BY RABBI ALLEN S. MALLER (Islam city/iViews)
The Jewish and Muslim New Year will fall on the same day, or days this year; from September 20 at sunset to September 21 when it gets dark. This is not surprising since both Islam and Judaism use a lunar calendar, which begins with the first day sighting of the new moon.
However the Jewish calendar adjusts the lunar calendar with an extra month 7 times during the cycle of every 19 years, to keep it in sync with the solar calendar. Muslims do not do this. The two religious New Years will fall on the same solar calendar day, or days, next year but not the following year as that year is one of the seven leap month years.
The reason I have said ‘day or days’ is the same for both Islam and Judaism. Both religions not only use a lunar calendar but also follow the ancient practice of declaring the New Year based on the first day sighting of the new moon in Jerusalem (Judaism) or Mecca (Islam).
However, since clouds in those locations may obscure the sighting on the new moon’s crescent, and since both religions have become world wide faiths it is customary for some religious groups within each religion to observe the New Year based on astronomical calculation evidence rather than the traditional visual evidence.
According to the Jewish Calendar this will be the year 5778 CE in the Jewish Calendar era. In the Islamic Calendar era this will be the year 1439 AH. The letters following the numbers indicate how many years since the era’s starting date.
There have been many calendars that were established to mark a new dynastic (political) era, but they all disappeared after a few centuries when the governing dynasty died out.
Religious calendars are different because major religions last much longer than political governments, and so their (spiritual) turning points are much more important and permanent.
The Christian calendar starts with the birth of Jesus. The Buddhist calendar starts with the enlightenment of Gautama Buddha. The Muslim calendar starts with the emigration of Mohammed from Mecca to Medina. So you might think that the Jewish calendar would also start with a very important event in early Jewish history.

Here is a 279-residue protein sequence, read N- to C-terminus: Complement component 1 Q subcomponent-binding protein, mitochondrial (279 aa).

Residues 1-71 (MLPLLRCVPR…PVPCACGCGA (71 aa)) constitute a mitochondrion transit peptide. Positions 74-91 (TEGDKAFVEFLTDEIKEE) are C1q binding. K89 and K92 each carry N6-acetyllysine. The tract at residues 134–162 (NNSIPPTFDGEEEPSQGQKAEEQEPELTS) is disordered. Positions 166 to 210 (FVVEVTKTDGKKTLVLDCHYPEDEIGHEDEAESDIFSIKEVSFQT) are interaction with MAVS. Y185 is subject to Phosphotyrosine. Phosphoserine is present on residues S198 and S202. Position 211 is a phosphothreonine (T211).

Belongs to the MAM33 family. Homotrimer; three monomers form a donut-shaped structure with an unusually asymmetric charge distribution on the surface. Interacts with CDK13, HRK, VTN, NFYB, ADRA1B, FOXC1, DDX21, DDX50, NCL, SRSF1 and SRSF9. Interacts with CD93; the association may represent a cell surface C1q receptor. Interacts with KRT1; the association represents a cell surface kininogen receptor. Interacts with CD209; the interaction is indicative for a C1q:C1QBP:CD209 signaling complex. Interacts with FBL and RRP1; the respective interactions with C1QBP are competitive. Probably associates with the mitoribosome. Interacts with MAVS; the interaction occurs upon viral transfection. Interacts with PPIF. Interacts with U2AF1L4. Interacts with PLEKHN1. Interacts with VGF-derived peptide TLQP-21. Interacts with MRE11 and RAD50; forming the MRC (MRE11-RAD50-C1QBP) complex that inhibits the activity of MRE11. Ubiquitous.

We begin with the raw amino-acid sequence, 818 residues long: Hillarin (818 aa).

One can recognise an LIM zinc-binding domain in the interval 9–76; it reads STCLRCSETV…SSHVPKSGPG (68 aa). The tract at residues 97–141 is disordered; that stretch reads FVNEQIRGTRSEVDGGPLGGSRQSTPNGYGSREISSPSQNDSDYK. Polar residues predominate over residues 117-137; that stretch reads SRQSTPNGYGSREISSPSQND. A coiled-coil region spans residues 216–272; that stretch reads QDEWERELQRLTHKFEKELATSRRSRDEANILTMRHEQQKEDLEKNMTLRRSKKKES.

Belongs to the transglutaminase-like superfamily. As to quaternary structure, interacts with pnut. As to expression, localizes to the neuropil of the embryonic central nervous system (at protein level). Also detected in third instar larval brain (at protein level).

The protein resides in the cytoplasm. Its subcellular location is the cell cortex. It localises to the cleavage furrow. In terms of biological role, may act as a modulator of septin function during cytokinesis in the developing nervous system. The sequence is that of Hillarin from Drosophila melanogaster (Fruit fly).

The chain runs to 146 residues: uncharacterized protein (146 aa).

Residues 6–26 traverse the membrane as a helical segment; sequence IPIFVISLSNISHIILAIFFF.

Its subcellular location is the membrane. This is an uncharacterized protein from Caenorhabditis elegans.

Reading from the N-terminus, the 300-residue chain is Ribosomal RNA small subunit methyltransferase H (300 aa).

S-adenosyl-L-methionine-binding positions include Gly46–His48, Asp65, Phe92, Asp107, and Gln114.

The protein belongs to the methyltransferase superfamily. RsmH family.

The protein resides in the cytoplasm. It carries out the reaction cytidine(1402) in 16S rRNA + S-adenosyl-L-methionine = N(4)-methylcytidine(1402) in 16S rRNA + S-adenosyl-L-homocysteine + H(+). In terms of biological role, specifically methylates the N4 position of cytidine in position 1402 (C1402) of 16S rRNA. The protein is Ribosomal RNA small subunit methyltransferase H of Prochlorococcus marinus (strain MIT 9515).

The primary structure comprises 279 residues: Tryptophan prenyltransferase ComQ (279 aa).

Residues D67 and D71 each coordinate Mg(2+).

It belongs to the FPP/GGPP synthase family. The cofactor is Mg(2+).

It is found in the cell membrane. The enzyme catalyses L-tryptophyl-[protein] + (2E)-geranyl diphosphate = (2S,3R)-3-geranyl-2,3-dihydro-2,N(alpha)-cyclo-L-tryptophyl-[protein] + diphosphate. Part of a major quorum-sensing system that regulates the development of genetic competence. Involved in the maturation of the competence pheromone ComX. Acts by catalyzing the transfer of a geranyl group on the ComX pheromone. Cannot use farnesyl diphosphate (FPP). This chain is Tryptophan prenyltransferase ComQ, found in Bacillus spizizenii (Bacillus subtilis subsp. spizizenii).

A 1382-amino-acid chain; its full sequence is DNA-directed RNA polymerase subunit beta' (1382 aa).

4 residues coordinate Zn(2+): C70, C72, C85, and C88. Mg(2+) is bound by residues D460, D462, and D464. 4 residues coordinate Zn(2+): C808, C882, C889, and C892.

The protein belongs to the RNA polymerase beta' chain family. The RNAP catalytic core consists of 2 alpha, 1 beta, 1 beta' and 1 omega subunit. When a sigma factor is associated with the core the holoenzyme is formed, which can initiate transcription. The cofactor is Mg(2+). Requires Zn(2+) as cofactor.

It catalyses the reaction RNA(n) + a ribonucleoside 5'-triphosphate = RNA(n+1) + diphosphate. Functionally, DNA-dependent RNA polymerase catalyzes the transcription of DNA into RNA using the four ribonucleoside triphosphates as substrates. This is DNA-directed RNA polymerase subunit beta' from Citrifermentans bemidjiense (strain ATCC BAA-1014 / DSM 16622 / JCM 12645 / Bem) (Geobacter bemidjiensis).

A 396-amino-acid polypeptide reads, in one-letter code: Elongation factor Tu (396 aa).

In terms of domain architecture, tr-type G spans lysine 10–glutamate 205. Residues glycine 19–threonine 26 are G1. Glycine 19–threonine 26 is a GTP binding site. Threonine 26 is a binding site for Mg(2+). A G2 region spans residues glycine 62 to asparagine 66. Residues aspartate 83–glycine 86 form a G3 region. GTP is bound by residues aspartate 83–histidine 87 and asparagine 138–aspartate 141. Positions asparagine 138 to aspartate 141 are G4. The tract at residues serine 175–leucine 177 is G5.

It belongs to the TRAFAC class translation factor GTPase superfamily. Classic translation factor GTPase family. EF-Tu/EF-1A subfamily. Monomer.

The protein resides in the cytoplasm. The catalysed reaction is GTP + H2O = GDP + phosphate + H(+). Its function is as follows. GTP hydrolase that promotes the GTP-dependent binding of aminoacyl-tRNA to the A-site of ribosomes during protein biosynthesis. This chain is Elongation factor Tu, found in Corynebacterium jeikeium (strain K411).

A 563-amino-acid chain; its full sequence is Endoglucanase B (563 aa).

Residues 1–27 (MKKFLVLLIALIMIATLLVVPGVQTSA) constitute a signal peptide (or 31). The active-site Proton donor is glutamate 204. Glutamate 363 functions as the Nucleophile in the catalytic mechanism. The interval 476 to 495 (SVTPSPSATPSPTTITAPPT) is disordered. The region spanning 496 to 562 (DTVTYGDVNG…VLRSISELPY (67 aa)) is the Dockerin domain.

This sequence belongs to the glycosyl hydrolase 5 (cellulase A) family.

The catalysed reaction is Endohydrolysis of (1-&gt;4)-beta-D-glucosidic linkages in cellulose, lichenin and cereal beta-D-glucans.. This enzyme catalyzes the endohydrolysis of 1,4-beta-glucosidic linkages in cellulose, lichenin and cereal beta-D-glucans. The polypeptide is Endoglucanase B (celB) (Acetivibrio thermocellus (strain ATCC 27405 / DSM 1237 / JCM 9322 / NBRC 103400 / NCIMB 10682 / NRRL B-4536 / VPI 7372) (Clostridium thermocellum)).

If you did think so; you would be wrong. The Jewish calendar doesn’t start with the birth of Abraham or with the Exodus from Egypt or even with the giving of the Ten Commandments at Sinai. It starts with Adam and Eve. But why does the Jewish calendar start so many centuries prior to the birth of Judaism and the Jewish People?
The rabbis in the third or fourth century who originated the current calendar did so to replace the non-Jewish calendar that the Jews had been using for the previous six centuries. That calendar started with the death of Alexander in 323 B.C.E. and was the first calendar in the world to record events over many centuries using just one fixed starting point.
The rabbis based their calendar on a second century book of Jewish chronology written by Rabbi Yosi ben Halafta who followed the example of Genesis and began with Adam and Eve. So why does the Bible start with Adam and Eve rather than Abraham?
Because in the Biblical view, God is the creator of all humans and the one God of all historical nations. The Jewish calendar thus records the chronology of all the generations of written historical civilizations. Everything prior to 58 centuries ago is pre-history.
The first dynasty in Egypt arose in the seventh century of the Jewish calendar. The current era of the Hindu calendar, the Age of Kali, also began in the seventh century of the Jewish calendar. The oldest astronomical calendar in the world, the Mayan calendar, starts from the middle of the first century in the Jewish calendar. Thus all ancient calendars fit within the Jewish Bible based calendar.
By beginning the Jewish calendar with Adam and Eve, rather than some important event in their own religion, the rabbis emphasized that the one God of Israel; was the one God of all humanity. The rabbis also equated human history with urban civilization and writing. All written references to human events in the archeological records of the earliest civilizations can be dated within the Jewish calendar.
There is no before Adam from a historical point of view, only an after. If one understands that Adam and Eve mark the beginning of historical humanity rather than the beginning of biological humanity; much of the present day conflict over human evolution verses Adam and Eve disappears.
Wouldn’t it be wonderful if the next two years of a united Islamic and Jewish calendar produced United Jews and Muslims.